Dr Philip Bekhor introduced laser birthmark treatment to Australia in 1983. He is the founder and current director of the laser unit at Melbourne's Royal Children's Hospital.
Skin blemishes that are present at birth or appear soon after are generally referred to as "birthmarks". These may be red or brown and represent an overgrowth of superficial blood vessels or pigment cells. The treatment of these birthmarks depends on the type of lesion.
These flat red marks are present at birth and will not disappear over time. Until recently, these disfiguring birthmarks were life-long problems which have the potential to thicken and become more unsightly with ageing. As the foundation director of the laser unit at the Royal Children's Hospital, Dr Bekhor has been using laser therapy to fade and, in many cases, remove these birthmarks in young children before they start school. This has enormous social implications in an unkind world. The Candela Vbeam Perfecta™ pulsed dye laser is the treatment of choice for these birthmark lesions. Young children can be treated at the Royal Children's Hospital. Adults who have missed out on early intervention may also benefit from treatment, with the Perfecta laser, the Flex™ IPL (intense pulsed light) and / or the Long Pulsed Nd YAG laser, including the Gemini™ laser. The Dermatology Laser Unit at the Royal Children's Hospital is the only specialist paediatric centre in Victoria that can offer safe treatment under safe paediatric general anaesthesia.
These are flat red birthmarks that are not present immediately at birth but appear in the first weeks of life. They birthmarks often grow and thicken rapidly and, in extreme circumstances, ulcerate. This type of haemangioma will usually disappear by 10 years of age, but may cause developmental and social problems before this. Again, Candela Perfecta™ pulsed dye laser is the treatment of choice to arrest the growth and thickening of these birthmarks. Laser Treatment is only successful on flat lesions, so early diagnosis and intervention of these haemangiomas is extremely important. Usually a paediatrician or Infant Welfare nurse will identify the early signs of birthmarks and refer babies to Melbourne dermatologist Dr Philip Bekhor, who is an experienced expert in laser treatment of birthmarks.
If a haemangioma appears on an eyelid, nose, lip or extensively over the face, this should be regarded as a medical emergency requiring urgent medical intervention. The "gold standard" of treatment is oral or topical "beta-blocker" medication. (see News and Articles for more information on this treatment). In selected cases where the birthmark is still flat, laser may be used. Infants presenting with these birthmarks are usually managed by the team at the Children's Hospital where the combined expertise of medical specialists, including laser dermatologists and paediatricians, achieves the best outcome.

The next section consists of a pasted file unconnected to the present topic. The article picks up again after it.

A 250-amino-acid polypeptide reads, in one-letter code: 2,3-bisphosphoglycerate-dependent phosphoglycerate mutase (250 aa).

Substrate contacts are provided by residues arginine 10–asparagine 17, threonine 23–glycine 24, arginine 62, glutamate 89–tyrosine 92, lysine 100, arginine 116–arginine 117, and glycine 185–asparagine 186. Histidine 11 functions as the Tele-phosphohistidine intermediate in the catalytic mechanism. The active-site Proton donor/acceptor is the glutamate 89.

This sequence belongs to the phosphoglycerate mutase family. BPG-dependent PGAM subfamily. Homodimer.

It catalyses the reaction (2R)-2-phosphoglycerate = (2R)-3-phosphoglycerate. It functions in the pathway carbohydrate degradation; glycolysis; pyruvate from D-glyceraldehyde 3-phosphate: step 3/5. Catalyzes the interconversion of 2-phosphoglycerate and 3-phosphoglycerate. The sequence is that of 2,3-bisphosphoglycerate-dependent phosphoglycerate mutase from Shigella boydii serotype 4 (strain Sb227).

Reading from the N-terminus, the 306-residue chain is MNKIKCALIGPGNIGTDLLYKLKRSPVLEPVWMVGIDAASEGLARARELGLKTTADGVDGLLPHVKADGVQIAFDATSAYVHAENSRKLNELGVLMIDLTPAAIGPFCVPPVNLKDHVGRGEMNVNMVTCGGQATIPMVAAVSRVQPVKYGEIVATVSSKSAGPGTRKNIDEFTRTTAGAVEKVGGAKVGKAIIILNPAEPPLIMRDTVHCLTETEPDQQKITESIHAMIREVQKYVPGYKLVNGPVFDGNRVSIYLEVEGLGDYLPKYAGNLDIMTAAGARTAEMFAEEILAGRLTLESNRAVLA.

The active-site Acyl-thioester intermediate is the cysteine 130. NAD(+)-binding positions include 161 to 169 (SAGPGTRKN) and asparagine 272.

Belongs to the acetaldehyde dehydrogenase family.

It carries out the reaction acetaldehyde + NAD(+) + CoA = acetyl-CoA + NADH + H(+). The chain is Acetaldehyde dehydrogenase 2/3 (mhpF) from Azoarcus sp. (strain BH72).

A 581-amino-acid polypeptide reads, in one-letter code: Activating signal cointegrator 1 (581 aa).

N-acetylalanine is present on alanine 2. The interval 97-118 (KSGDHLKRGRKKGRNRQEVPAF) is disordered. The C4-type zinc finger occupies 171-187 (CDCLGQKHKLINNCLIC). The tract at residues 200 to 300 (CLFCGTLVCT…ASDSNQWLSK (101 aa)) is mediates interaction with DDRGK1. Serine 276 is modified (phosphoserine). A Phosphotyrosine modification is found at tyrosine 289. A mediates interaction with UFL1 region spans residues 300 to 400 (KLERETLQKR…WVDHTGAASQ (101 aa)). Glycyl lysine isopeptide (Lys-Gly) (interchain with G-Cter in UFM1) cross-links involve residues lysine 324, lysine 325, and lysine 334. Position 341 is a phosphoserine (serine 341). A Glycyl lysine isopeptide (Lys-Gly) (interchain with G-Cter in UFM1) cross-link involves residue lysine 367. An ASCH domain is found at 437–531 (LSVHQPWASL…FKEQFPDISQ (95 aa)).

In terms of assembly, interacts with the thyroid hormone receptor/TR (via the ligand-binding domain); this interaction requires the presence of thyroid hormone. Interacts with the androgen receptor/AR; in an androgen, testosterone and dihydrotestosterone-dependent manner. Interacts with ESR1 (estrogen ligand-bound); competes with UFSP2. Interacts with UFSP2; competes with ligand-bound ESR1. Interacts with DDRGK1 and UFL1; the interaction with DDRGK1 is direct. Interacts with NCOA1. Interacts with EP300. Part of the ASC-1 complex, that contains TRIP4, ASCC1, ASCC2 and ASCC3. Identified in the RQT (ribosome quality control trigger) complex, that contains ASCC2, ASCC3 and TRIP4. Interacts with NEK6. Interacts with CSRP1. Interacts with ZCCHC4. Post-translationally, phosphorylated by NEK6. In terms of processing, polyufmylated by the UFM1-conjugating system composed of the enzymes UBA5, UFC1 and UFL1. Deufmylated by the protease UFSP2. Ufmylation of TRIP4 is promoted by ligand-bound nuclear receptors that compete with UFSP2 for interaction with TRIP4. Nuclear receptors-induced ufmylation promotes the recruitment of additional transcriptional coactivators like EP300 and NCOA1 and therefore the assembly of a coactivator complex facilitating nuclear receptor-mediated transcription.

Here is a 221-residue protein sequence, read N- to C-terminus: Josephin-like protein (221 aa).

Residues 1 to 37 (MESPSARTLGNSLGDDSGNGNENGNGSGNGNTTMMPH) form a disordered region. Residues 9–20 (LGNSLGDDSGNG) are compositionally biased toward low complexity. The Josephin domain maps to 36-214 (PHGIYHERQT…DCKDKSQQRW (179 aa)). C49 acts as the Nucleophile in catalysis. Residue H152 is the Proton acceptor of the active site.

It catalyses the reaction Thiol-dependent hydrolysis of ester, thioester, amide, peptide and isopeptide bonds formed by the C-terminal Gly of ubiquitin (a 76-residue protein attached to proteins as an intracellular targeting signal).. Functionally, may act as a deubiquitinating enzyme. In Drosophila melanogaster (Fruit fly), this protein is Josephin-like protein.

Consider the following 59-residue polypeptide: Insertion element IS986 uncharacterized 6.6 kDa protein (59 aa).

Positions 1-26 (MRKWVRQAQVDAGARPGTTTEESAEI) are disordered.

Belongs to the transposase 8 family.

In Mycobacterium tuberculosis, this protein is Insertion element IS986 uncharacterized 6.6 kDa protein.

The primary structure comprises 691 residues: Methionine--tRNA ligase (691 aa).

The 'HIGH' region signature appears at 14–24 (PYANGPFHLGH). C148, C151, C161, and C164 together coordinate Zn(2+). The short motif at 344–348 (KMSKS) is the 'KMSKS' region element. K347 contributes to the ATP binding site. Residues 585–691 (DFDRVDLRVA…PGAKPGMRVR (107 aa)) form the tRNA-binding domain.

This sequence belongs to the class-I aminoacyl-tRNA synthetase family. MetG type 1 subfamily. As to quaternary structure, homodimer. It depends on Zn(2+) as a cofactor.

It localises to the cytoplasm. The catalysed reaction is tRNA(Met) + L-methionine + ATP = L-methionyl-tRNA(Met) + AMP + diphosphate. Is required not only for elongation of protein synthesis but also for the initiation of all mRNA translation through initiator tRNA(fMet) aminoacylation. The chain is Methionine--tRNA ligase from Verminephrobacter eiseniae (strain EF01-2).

These small annoying red spots often appear in young children and can lead to teasing at school. They are caused by the dilation of a small arteriole close to the skin. Fortunately, they respond very well to laser treatment with the pulsed dye laser and usually only a single laser treatment is necessary.
Like vascular (red) birthmarks, some of these are present at birth while others appear over time. The skin colour- producing cell is known as a melanocyte and the brown colour produced is referred to as melanin. Brown birthmarks are caused by a proliferation of melanocyte cells or an increase in melanin production in a specific area. The laser treatment of choice is Q-Switched Laser (Ruby, YAG or Alexandrite). Café au lait (flat, milk coffee coloured marks) birthmarks respond in 50% of cases. Naevus of Ota and naevus of Ito usually respond well, as does Hori's naevus. Becker's naevus, unfortunately, only responds to laser treatment in a minority of cases. Usually a laser test treatment is carried out to establish whether the lesion is responsive to laser removal. The Laser Unit at the Royal Children's Hospital is the only location in Australia that can offer extensive laser treatment of brown birthmarks on children under general anaesthetic.
Congenital Melanocytic Naevi are essentially moles that appear at birth. Sometimes they can be extremely large and are known as "Bathing Trunk Naevi". These lesions may sometimes respond to laser treatment.
At Laser Dermatology, most birthmarks are subjected to a test treatment to establish responsiveness before proceeding to full laser treatment. In most cases, multiple laser treatments are required. As with other lasers, the sensation is that of a flick with a rubber band. Treatment under safe paediatric general anaesthetic for children with extensive birth marks is available at the Laser Unit, Department of Dermatology at the Royal Children's Hospital.
An important note about professional experience
There are many laser systems used to treat birthmarks - some more appropriate than others. However, as important as the technology is the competence and experience of the medical professional operating the machine. No one laser is the answer for every problem or skin type. Expert dermatological diagnosis and correct assessment is vital. Laser Dermatology is able to offer years of laser expertise gleaned from Dr Bekhor's years heading the Department of Dermatology Laser Unit at the Royal Children's Hospital.